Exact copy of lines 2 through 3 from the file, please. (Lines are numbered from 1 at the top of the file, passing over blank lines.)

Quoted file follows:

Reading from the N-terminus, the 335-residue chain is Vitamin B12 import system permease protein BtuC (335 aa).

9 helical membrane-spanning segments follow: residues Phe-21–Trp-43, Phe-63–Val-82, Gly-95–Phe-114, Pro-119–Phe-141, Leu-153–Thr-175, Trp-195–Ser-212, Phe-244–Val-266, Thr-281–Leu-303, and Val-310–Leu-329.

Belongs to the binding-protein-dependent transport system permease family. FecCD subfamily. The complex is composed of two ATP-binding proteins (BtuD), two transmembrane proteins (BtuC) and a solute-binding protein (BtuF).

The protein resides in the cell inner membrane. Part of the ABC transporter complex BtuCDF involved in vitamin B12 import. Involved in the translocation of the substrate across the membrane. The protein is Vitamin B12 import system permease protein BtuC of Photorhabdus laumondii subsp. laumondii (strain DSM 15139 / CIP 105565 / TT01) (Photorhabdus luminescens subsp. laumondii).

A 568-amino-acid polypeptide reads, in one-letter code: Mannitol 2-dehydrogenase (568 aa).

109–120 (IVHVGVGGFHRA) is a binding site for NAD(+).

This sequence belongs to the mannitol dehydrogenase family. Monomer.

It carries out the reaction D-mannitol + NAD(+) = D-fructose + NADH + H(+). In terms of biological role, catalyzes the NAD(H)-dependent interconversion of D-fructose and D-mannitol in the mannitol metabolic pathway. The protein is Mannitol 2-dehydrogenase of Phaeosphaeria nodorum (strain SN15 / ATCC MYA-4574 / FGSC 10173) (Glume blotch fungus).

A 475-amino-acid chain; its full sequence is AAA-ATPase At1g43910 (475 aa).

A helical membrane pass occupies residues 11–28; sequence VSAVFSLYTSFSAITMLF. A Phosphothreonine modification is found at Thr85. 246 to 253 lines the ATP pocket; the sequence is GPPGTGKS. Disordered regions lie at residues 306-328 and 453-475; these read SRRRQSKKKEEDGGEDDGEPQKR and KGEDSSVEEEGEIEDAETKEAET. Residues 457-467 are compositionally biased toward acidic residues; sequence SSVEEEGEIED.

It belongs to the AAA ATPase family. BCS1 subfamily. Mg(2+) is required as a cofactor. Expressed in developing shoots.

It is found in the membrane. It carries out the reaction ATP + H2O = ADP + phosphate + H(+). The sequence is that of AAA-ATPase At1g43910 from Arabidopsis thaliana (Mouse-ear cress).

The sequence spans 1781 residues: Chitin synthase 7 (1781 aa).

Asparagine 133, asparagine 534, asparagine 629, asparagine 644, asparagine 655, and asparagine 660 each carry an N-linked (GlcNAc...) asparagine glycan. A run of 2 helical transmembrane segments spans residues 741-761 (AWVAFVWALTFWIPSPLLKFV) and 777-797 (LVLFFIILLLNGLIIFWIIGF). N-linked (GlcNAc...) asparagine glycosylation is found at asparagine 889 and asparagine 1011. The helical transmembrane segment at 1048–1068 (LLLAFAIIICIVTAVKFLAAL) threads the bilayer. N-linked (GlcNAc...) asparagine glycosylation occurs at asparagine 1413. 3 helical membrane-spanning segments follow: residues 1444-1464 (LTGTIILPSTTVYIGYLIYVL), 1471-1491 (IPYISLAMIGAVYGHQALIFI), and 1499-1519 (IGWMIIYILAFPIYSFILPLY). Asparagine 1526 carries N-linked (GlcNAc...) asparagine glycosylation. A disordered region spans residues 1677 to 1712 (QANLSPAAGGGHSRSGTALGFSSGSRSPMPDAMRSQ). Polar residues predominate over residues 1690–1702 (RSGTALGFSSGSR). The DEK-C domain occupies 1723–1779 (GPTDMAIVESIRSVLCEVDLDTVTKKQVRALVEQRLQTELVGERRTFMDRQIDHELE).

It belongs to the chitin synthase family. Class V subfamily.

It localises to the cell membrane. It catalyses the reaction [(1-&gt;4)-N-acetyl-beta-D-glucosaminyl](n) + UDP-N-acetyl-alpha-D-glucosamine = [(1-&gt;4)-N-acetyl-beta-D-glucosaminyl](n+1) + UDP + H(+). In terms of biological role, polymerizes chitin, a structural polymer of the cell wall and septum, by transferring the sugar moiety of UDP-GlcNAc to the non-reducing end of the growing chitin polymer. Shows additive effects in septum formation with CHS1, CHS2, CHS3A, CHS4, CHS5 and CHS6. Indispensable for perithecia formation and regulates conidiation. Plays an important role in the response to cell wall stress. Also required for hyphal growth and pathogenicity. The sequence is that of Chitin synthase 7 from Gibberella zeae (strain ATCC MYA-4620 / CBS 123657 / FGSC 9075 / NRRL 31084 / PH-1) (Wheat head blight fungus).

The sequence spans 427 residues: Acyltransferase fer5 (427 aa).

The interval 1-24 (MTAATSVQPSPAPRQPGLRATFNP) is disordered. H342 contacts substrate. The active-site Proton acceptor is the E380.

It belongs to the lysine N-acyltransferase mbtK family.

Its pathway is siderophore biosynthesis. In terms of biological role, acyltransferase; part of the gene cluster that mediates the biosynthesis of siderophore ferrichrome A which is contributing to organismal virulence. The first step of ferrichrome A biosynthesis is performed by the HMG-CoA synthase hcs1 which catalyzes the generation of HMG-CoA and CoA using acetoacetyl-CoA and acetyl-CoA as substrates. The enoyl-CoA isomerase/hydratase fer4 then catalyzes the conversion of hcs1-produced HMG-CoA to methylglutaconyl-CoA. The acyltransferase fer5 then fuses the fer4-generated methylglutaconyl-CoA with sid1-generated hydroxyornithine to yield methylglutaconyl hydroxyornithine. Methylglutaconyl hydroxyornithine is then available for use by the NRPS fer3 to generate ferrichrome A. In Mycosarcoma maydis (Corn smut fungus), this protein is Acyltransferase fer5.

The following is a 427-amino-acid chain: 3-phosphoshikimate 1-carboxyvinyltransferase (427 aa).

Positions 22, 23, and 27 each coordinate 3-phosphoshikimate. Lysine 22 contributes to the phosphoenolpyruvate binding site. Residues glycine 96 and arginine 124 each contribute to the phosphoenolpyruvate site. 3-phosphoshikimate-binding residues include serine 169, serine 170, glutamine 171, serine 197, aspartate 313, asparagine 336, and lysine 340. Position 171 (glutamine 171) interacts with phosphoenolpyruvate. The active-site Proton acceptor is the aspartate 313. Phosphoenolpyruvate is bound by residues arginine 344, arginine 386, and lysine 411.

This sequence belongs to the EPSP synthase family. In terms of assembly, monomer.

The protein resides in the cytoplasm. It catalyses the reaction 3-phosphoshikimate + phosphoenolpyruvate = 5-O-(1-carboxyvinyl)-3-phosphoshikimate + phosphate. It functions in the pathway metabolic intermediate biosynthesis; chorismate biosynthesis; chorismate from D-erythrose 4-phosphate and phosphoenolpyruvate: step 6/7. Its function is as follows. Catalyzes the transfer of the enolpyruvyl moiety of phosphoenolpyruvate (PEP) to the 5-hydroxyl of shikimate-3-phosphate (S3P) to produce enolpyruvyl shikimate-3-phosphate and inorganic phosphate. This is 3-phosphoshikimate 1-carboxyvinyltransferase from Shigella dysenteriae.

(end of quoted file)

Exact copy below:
9 helical membrane-spanning segments follow: residues Phe-21–Trp-43, Phe-63–Val-82, Gly-95–Phe-114, Pro-119–Phe-141, Leu-153–Thr-175, Trp-195–Ser-212, Phe-244–Val-266, Thr-281–Leu-303, and Val-310–Leu-329.

Belongs to the binding-protein-dependent transport system permease family. FecCD subfamily. The complex is composed of two ATP-binding proteins (BtuD), two transmembrane proteins (BtuC) and a solute-binding protein (BtuF).